The Ultimate Family-Biz Inheritance A Blueprint for Solving Disputes
One courageous family faced its conflicts and expelled a son from the company to save it
A businessman contacted me about a family-business matter. To better help him, I asked for some details about the business, and he related a marvelous tale -- a lesson, really -- about saving a business and a family.
I asked his permission to share it with my readers, and he generously agreed, though he asked for anonymity. What's particularly impressive is the creative and courageous approach the family took to resolving its problem. Here's an edited version of his account:"My dad, mom, and eldest brother started a business in 1979. My parents' dream for the future was to split the ownership among their four sons equally. They started giving us shares a few years ago.
"About two years ago, they stopped because they felt the four of us weren't getting along well enough, and they had concerns about turning over the controlling interest. They forced us to talk, develop a plan, and then convince them of what we wanted to do. We needed to either address the issues of leadership and decision-making -- without the presence of our chief referee (Dad) -- or sell the company."
SMART MOVE NO. 1. Unlike most family-business owners, Mom and Dad didn't shove the emerging conflicts under the rug. He continues: "Over the course of the next half-year or so, we met monthly. An uncle who owns a small restaurant helped us. We developed a Code of Conduct for the brothers and settled on a system of decision-making and dispute resolution. We created an Office of the President that meets at least monthly. We all share in that role.
"To make sure the meetings happen, a substantial part of our compensation is tied to attendance at the meeting: If you don't show, you don't get the check. (No one has missed a meeting in two years -- we even met at one brother's house once when he was bed-ridden with pneumonia.)"
SMART MOVES 2&3.Structuring regular business meetings with a mediator, and tying compensation to attendance is one of the best ideas I've heard in a long time.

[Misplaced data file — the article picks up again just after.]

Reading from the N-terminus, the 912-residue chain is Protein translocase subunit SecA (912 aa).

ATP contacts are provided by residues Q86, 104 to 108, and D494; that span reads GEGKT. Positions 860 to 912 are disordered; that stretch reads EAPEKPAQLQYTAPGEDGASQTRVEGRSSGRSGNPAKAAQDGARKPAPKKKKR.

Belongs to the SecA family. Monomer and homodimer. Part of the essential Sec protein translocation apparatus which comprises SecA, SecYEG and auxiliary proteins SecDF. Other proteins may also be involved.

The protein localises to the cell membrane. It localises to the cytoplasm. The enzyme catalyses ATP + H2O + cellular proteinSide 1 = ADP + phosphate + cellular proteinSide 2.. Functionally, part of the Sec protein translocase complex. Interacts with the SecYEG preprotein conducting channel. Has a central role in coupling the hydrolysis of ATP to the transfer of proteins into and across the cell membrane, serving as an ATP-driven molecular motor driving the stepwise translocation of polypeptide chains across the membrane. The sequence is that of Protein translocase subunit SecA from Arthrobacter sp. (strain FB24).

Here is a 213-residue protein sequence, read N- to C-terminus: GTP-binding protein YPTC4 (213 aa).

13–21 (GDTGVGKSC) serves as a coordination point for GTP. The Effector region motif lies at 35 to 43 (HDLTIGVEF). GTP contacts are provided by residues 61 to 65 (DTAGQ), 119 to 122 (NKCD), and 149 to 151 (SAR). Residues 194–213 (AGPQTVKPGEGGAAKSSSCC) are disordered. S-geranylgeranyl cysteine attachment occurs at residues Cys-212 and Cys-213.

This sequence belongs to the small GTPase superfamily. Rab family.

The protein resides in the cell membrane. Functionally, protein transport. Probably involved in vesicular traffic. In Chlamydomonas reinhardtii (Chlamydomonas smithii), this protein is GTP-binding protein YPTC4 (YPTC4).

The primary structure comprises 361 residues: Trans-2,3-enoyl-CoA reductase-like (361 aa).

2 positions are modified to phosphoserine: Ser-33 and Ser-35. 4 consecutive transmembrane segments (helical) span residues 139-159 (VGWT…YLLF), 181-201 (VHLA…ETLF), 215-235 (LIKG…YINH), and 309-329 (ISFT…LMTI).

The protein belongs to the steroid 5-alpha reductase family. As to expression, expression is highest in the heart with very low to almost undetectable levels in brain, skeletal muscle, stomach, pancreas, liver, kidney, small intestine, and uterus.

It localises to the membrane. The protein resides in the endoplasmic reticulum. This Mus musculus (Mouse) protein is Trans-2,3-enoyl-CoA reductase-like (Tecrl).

Did that solve everything? Read on: "The meetings went well, but we felt we were dancing around some deep personality conflicts with one brother -- call him Sam. The more we worked together, the more obvious it became that Sam did not share our vision for the company. Sam and another brother argued viciously in front of an outsider.
"That brother offered to leave or take another position in the company. The three brothers ultimately decided to ask Sam to leave instead. For the next few months, we worked with a family-business counselor. As one might expect, things were very rough. Sam threatened suicide. Awful tensions developed between Mom and Dad."
Doing what had to be done for the business,though it was difficult for the family, and tapping a trained family-business counselor to work through the trauma, were definitely Smart Moves Nos. 4 and 5.
"Finally, we bought Sam out of the company. The remaining three brothers share a common vision about the business. We are now motivated to start succession planning for our children."
NO PAIN, NO GAIN. In many cases like this, the conflict would have destroyed the business and the family. This man credits his uncle with saving the company. Here's why he was so effective: "My uncle had the trust and respect of all the participants. He understood the stakes and the fine balance between family and business issues, but he insisted we make progress. He cared deeply for the family, and he knew some short-term pain was needed to ensure the long-term health of the family and the business."
If this column were a fairy tale, all would live happily ever after. That didn't happen. Sam is now distant from the family. That saddens his brother: "Sam has a hard time understanding that his role in the business is separate from his role in the family and that we all love him immensely as an individual and member of the family."
On a positive note, Mom and Dad are mending their differences now. Still, conflicts continue to develop in this family. That led to Smart Move No. 6: A family retreat with the counselor to plan how to bring the next generation into the business.
This is a courageous family. They have a great legacy to pass along to their children, and I don't just mean the assets of the business. Their gift is a model for resolving conflict.
Now, that's an inheritance!